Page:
I really wanted to improve my French on this trip. I’ve been intimidated on previous trips and always lapsed back into English when my halting attempts were met with quizzical looks, laughter or English.
But with eight days straight in France I really wanted to practice. So without the aid of a dictionary, relying only on my memory, I invoked all my vocabulary and plunged in.
I know no verb tenses, and the only conjugations I can recall are for -er verbs. e -es – e – ons – ez – ent is burned in my memory from memorization drills in 10th grade French. Unfortunately I don’t know which verbs end in er so I basically treat them all like they do.
I managed quite well in Normandy – most of our waiters either didn’t speak English, or played along and spoke French with me. I managed to learn what the specials were, determine if they had meat, and order several course meals plus wine and water every night, all in French.
Shops were a little harder. I did have my Marling Menu Master for the restaurants, but no such shopping companion. As a result, my sentences came out something like “Maybe something for me. I looking.”
When we got pulled over by the police (they thought our GPS was a radar detector) I understood nothing except they wanted to see papers so I obliged. Luckily they soon realized we were breaking no laws with our Hertz NeverLost system and waved us on.
When we got to Paris I got a little more timid, but still tried to persist even when it meant I was speaking (my version of) French and the person I spoke to answered in English. This was actually probably fortunate, as when they did rattle off a lightning fast response in French I was left to reply “je ne comprende pas.” This happened often because my favorite phrase is Qu’est–ce que c’est – what is that? I rarely understood the answer but when I did I could see the scoreboard in my mind light up with a point for Dana.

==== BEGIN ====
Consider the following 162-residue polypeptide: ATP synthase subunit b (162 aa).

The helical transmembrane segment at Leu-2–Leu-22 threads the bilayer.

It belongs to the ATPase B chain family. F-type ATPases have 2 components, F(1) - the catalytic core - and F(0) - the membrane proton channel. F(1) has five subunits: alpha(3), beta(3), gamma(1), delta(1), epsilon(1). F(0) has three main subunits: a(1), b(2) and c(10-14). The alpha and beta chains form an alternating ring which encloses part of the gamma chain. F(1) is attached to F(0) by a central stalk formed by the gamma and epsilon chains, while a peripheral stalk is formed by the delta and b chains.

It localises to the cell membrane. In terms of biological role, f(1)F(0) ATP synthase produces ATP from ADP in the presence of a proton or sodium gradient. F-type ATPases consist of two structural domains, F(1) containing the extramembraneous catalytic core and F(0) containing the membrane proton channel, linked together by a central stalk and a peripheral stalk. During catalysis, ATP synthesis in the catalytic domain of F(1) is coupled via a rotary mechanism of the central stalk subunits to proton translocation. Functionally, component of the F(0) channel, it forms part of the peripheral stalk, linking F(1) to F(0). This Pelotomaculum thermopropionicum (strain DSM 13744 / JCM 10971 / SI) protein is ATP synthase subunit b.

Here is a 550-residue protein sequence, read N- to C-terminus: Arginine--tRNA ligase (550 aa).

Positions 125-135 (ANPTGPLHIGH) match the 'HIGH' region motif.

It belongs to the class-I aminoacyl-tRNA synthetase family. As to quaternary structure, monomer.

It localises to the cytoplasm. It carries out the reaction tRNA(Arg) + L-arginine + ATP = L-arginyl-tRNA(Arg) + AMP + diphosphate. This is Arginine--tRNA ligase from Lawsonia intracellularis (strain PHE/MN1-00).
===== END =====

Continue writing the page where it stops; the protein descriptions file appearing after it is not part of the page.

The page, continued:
I wish I could hear a person speaking English in the same way I butcher French, just for laughs. I got excited once about how good dinner was and said in French to the waiter (instead of it is so, so good) “It is it is good.” I said to a taxi driver when pedestrians were moving faster than our car, “here, we are walking, good.”
We spend a week next summer in Provence. I am determined to talk real bon French next year.
- [nod to David Sedaris for his book title Me Talk Pretty One Day which I have totally ripped off]